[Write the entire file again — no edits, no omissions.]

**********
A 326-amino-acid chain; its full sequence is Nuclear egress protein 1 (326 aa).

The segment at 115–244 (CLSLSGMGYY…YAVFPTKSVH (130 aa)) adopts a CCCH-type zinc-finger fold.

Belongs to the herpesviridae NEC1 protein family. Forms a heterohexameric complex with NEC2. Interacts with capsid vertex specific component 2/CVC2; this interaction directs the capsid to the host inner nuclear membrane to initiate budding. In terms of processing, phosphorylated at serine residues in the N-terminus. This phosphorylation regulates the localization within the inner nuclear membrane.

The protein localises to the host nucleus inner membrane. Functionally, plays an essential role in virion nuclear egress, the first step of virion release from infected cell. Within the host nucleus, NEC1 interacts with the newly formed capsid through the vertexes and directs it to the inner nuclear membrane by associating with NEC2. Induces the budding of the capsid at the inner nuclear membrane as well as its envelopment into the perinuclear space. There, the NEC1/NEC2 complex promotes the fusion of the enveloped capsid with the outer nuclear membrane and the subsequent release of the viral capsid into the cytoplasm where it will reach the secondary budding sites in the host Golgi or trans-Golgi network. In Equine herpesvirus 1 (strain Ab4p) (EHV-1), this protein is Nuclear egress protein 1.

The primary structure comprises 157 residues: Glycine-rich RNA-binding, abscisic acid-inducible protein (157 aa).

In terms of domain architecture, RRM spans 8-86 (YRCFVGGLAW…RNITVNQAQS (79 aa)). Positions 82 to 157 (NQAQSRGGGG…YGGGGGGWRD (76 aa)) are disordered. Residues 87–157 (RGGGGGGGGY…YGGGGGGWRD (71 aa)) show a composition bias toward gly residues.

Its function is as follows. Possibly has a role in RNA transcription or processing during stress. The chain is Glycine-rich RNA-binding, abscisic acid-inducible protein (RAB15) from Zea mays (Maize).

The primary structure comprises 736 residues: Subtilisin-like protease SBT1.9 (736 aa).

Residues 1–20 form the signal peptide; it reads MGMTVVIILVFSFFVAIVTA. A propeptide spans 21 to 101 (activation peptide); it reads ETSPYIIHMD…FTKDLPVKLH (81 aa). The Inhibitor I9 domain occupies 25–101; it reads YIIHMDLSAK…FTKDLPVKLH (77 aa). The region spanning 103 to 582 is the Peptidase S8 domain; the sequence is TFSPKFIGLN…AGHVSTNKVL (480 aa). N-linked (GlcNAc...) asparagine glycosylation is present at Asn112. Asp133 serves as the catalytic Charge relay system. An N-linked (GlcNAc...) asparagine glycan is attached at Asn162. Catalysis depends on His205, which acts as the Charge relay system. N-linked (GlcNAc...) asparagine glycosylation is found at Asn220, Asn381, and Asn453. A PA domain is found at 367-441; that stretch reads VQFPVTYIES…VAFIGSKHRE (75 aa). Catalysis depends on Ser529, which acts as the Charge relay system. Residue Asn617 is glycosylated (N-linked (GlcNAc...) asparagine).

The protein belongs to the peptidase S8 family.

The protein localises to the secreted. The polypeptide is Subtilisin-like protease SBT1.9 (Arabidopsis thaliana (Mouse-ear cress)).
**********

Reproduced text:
A 326-amino-acid chain; its full sequence is Nuclear egress protein 1 (326 aa).

The segment at 115–244 (CLSLSGMGYY…YAVFPTKSVH (130 aa)) adopts a CCCH-type zinc-finger fold.

Belongs to the herpesviridae NEC1 protein family. Forms a heterohexameric complex with NEC2. Interacts with capsid vertex specific component 2/CVC2; this interaction directs the capsid to the host inner nuclear membrane to initiate budding. In terms of processing, phosphorylated at serine residues in the N-terminus. This phosphorylation regulates the localization within the inner nuclear membrane.

The protein localises to the host nucleus inner membrane. Functionally, plays an essential role in virion nuclear egress, the first step of virion release from infected cell. Within the host nucleus, NEC1 interacts with the newly formed capsid through the vertexes and directs it to the inner nuclear membrane by associating with NEC2. Induces the budding of the capsid at the inner nuclear membrane as well as its envelopment into the perinuclear space. There, the NEC1/NEC2 complex promotes the fusion of the enveloped capsid with the outer nuclear membrane and the subsequent release of the viral capsid into the cytoplasm where it will reach the secondary budding sites in the host Golgi or trans-Golgi network. In Equine herpesvirus 1 (strain Ab4p) (EHV-1), this protein is Nuclear egress protein 1.

The primary structure comprises 157 residues: Glycine-rich RNA-binding, abscisic acid-inducible protein (157 aa).

In terms of domain architecture, RRM spans 8-86 (YRCFVGGLAW…RNITVNQAQS (79 aa)). Positions 82 to 157 (NQAQSRGGGG…YGGGGGGWRD (76 aa)) are disordered. Residues 87–157 (RGGGGGGGGY…YGGGGGGWRD (71 aa)) show a composition bias toward gly residues.

Its function is as follows. Possibly has a role in RNA transcription or processing during stress. The chain is Glycine-rich RNA-binding, abscisic acid-inducible protein (RAB15) from Zea mays (Maize).

The primary structure comprises 736 residues: Subtilisin-like protease SBT1.9 (736 aa).

Residues 1–20 form the signal peptide; it reads MGMTVVIILVFSFFVAIVTA. A propeptide spans 21 to 101 (activation peptide); it reads ETSPYIIHMD…FTKDLPVKLH (81 aa). The Inhibitor I9 domain occupies 25–101; it reads YIIHMDLSAK…FTKDLPVKLH (77 aa). The region spanning 103 to 582 is the Peptidase S8 domain; the sequence is TFSPKFIGLN…AGHVSTNKVL (480 aa). N-linked (GlcNAc...) asparagine glycosylation is present at Asn112. Asp133 serves as the catalytic Charge relay system. An N-linked (GlcNAc...) asparagine glycan is attached at Asn162. Catalysis depends on His205, which acts as the Charge relay system. N-linked (GlcNAc...) asparagine glycosylation is found at Asn220, Asn381, and Asn453. A PA domain is found at 367-441; that stretch reads VQFPVTYIES…VAFIGSKHRE (75 aa). Catalysis depends on Ser529, which acts as the Charge relay system. Residue Asn617 is glycosylated (N-linked (GlcNAc...) asparagine).

The protein belongs to the peptidase S8 family.

The protein localises to the secreted. The polypeptide is Subtilisin-like protease SBT1.9 (Arabidopsis thaliana (Mouse-ear cress)).